Emigration Diary: Shamrocks, Chivalry and Such Shenanigans
A bad thing happened last week. I got a call to cover a shift and when I arrived I found out that the reason was that my colleague’s house had burned down. No people had been home but the family’s beloved pets and all their belongings had perished in the fire. I watched as the town sprung into action. The fire had happened on Wednesday morning and by Thursday evening three fundraisers had been organised by different local establishments with the first to take place on Friday night. The family were handed gift card after gift card for various different stores by people hoping to make this difficult time even a little bit easier for them. Hundreds of people attended the fundraisers which raised thousands of dollars. The family are still overwhelmed by the sheer amount of kindness shown. I had never expected to find this type of community spirit in New York. It was incredibly touching.
This is a small town. It has a population of about 8000 making it similar in size to Thurles or Dunboyne. I have spoken to adults who have lived here or in other nearby towns all their lives who can count the number of times they have been into New York City on one hand, even though it is just over an hour away. My children, not here much more than a wet weekend, have frequented Central Park, The Lego Store and The Subway System more often than a lot of adults who live here. Many people obviously do commute daily on the LIRR or by car but just as many seem to feel no need to leave this scenic, sleepy town for the skyrising, quickstepping, ever moving mass of confusion that is Manhattan. Despite the sea and the parks and the malls, I start to get cabin fever if I stay on Long Island too long, much as I did when I lived in Dublin 15 and didn’t venture into town for months on end. I guess as much as I am able to fit into Suburbia, I’ll always be a city girl at heart.
We’ve decided to take the kids into Manhattan to the parade on the 17th. It’s St Patrick’s Month here in New York. Apparently so that the bagpipers can attend them all and lend some authenticity to the smaller local parades, there is one every Saturday and Sunday in March in different nearby towns. Having previously shunned the Dublin parade with its amazing spectacle of tourists waving their cellphones in the air and the odd head of a tall puppet to attend the much smaller Lucan parade which featured every child in the town cheered on only by their sibling toddlers and grandparents, I’m not sure how this will go. I figure it’s definitely worth doing once though. Judging by the shamrocks and gaudy green tat popping up everywhere from the grocery stores to the sushi restaurants, I may have to make a little bit more of an effort than my usual green ribbon in my hair. Interestingly, any bar staff I’ve spoken to dread St Patrick’s Day more than any other. ‘People just drink way too much and usually fall over or get thrown out for fighting before they even tip.’ Sounds fun doesn’t it? I’m glad I’m not working in the bar that day anyway.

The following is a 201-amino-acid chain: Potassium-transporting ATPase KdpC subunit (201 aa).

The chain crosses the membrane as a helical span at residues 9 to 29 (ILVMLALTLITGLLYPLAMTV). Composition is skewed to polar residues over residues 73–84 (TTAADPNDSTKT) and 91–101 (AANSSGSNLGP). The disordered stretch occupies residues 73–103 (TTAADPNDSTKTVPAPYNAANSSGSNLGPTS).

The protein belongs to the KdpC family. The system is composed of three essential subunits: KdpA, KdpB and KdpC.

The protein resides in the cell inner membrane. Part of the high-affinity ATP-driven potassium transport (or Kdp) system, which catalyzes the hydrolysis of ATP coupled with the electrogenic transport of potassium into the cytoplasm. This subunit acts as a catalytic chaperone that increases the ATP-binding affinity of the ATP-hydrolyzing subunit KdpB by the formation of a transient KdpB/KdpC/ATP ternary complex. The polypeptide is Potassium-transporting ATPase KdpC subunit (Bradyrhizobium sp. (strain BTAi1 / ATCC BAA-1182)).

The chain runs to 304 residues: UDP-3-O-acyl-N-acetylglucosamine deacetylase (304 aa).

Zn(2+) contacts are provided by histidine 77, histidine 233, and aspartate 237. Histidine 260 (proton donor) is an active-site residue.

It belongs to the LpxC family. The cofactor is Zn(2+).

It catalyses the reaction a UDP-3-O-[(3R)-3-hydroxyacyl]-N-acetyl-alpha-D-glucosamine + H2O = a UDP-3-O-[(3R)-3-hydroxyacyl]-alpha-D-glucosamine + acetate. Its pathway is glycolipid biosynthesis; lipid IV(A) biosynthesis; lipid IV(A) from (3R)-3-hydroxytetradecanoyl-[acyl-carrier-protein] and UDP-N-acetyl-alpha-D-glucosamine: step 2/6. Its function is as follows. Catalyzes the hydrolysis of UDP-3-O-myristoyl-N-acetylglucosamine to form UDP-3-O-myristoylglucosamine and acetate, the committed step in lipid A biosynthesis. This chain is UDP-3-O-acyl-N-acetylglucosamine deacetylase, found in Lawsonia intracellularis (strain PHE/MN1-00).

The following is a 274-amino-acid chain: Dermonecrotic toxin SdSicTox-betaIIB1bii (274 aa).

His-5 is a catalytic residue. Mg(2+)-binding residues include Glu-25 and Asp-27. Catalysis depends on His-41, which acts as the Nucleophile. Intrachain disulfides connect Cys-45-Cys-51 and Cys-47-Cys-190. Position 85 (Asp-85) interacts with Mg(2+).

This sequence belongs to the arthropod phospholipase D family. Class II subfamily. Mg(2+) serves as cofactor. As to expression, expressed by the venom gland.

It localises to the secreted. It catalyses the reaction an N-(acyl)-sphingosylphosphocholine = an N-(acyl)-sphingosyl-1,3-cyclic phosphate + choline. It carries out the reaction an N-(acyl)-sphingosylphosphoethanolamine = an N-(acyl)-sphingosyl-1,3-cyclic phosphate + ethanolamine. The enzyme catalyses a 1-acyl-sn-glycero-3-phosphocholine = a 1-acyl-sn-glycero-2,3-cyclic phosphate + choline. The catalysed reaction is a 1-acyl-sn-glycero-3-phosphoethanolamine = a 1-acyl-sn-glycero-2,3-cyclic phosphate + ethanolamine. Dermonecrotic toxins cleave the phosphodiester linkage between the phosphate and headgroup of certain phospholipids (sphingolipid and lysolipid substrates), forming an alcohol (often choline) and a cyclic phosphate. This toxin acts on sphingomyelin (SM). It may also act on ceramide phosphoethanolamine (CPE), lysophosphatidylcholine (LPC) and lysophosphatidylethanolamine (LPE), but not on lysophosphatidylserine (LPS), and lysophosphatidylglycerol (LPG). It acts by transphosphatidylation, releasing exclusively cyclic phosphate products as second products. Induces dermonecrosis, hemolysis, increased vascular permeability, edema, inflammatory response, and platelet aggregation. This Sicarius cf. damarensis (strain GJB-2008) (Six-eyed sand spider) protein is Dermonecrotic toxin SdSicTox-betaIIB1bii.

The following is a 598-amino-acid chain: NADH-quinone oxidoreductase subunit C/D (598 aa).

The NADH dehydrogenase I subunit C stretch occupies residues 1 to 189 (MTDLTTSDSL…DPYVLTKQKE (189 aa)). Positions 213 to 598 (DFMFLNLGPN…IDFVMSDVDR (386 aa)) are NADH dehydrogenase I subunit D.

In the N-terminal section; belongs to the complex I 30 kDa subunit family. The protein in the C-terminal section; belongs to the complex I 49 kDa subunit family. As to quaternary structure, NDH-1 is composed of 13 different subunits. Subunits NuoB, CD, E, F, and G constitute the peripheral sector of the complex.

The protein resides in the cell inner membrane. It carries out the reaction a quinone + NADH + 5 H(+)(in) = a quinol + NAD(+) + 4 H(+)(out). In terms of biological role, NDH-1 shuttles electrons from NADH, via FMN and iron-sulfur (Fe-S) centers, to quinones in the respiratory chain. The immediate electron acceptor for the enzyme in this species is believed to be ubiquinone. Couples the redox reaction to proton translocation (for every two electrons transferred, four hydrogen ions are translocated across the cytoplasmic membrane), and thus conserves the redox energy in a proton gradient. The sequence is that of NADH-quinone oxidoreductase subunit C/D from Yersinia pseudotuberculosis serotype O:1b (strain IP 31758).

It’s a funny situation to be in, having left Ireland to go somewhere where people often get emotional with longing to visit towns and places I happily waved goodbye to. People hug me and shake my hand when they hear my accent, jubilant that they placed it correctly and that its not actually Scottish, then mildly disappointed when I don’t come from the precise town of their ancestors. Total strangers are constantly trying to hook me up with other Irish families, which although is very nice of them, I feel unnecessary. I live here now. I’ll be ‘the nice Irish girl’ constituent of this small community until I move on. My children say the Pledge of Allegiance to the American flag every day. If I’m to become a teacher or even a citizen, I’ll have to learn it myself. We will wear green and wave flags on St Patrick’s Day just like we always did but that’s about as maudlin for ‘the old country’ that I’ll get. Like many before me, my leprechaun top hat hangs here on the Statue of Liberty now.